ST. PETERSBURG, Fla. -- So much for the idea of platooning Chito Martinez and Luis Mercedes in right field. Mark Leonard is the latest entry into the right-field derby, and the way this bizarre race is evolving, Sugar Ray Leonard might be next.
Mark Leonard turns 29 in August, and his major-league experience consists of 274 at-bats. But with two weeks left in spring training, the Orioles believe he might actually beat out Martinez, another left-handed hitter who is the leading candidate for the job.
"We've been coveting Leonard for some time," general manager Roland Hemond said.
Barry Bonds, you covet.
Leonard, you swallow.
The Orioles acquired this budding Ty Cobb for Steve Scarsone, a utility infielder who has been traded twice in eight months.
If Leonard is so good, why didn't the Giants keep him? It's not like they're loaded with quality outfielders. Bonds hit more homers last season (34) than their entire outfield combined (27).
Meanwhile, the Orioles feature eight potential right fielders -- Leonard, Martinez and Mercedes, plus Harold Baines, David Segui, Sherman Obando, Jack Voigt and Mark McLemore, an infielder who needed only four weeks to become the best defensive player in the group.
No wonder the club is so tempted with Jeffrey Hammonds. Leonard is a .319 career hitter in the minors, but he spent most of the past three seasons in the Pacific Coast League, where statistics are always inflated. Defensively, no one will confuse him with Dwight Evans.
Say, is Evans still retired?
Martinez, batting .208 with a club-high eight RBI, remains the favorite to start Opening Day, and he reacted to yesterday's news with a shrug. "Why should I be [worried]?" he asked. "I'll let them make those choices. I just play."
Mercedes is another story. The Orioles will trade him for the next available ball bag, and he can sense he's in trouble. Yesterday, he met with assistant general manager Frank Robinson. Robinson then met with Hemond and assistant GM Doug Melvin.
Mercedes said he spoke with Robinson about his sore left ankle, which limited him to six innings Friday. Robinson and club president Larry Lucchino are his primary backers in the organization. Nearly every other club official is skeptical, despite his .317 average in five minor-league seasons.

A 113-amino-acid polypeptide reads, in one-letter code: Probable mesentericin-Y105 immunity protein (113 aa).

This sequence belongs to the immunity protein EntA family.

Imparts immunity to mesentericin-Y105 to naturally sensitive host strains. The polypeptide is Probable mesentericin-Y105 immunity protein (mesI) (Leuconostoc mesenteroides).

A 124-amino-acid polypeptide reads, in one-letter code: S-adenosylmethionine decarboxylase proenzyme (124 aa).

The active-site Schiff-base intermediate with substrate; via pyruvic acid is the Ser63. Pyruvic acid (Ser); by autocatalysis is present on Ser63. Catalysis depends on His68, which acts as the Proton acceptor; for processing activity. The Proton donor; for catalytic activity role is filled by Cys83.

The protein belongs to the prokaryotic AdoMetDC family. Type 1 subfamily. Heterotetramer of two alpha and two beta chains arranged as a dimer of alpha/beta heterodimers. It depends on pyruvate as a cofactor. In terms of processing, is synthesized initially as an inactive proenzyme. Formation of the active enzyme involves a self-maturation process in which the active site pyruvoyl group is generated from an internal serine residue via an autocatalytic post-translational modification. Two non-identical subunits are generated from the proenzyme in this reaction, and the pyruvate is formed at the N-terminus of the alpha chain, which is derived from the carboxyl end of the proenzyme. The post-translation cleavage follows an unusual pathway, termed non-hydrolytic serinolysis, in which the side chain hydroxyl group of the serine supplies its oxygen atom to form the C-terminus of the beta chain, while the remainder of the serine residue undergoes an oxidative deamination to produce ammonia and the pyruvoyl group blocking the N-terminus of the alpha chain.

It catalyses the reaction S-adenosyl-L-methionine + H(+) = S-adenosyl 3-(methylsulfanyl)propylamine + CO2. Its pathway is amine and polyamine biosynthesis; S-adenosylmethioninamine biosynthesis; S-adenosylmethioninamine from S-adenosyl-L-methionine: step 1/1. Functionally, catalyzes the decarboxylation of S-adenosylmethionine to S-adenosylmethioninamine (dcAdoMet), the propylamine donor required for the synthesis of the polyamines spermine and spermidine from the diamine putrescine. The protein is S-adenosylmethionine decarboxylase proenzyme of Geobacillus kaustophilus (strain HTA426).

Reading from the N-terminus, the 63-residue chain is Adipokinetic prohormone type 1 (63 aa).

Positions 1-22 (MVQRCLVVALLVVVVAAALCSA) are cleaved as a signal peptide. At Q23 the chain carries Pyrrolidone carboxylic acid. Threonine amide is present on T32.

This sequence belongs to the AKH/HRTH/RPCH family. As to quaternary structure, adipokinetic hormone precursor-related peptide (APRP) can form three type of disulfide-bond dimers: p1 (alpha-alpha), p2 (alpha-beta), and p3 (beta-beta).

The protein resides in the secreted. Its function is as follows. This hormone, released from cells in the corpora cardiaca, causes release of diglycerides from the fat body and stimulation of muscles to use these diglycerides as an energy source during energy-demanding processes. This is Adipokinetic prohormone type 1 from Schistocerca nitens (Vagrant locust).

"What do I have to do to make the big leagues?" Mercedes asked. "I've done everything I can in this organization. I feel so sad about it. When I signed [in 1987], I had it in my mind to make the big leagues. I just tried hard, tried hard.
"But when it's time to get there, people don't see the good things I do. They don't appreciate what I do. They don't trust what I can do. I've had too many good years in this organization. I feel sad. I do well, but I don't see the reward."
To be sure, Mercedes creates many of his own problems with his erratic base running and shaky outfield play. On Wednesday, he got doubled off first base on a line drive to center. On Friday, he nearly decapitated Mike Devereaux while making a routine catch in right.
Still, Mercedes would be the third Dominican the Orioles have traded in the past nine months, after pitcher Jose Mesa and shortstop Juan Bell. A strong case could be made against each, but Dominican scout Carlos Bernhardt is wasting his time if his players aren't given a chance to succeed.
"He always tells me that he's ready to play in the major leagues," Bernhardt said. "He says all they have to do is check his numbers in the minor leagues, and see who has those numbers."
Asked if he believes the club dislikes him, Mercedes said, "I can't comment on that. One day, someplace, I want to play in the big leagues. After I play in the big leagues and maybe have a good year, maybe I'll talk about it. But for now, no comment. I can't say anything."
Whatever his thoughts, Mercedes said the problem is not manager Johnny Oates. "He's really nice to me," Mercedes said. "I can't say anything bad about Johnny. No matter where I go, I'll say he's a nice guy. He's an honest person."
Mercedes said he would prefer to stay with the Orioles, but more than anything, he wants to play. The addition of Leonard only sinks him lower on the depth chart. It's becoming almost impossible to picture him in an Orioles uniform on Opening Day.
Eight right fielders, and counting.
One more, and we've got a whole team.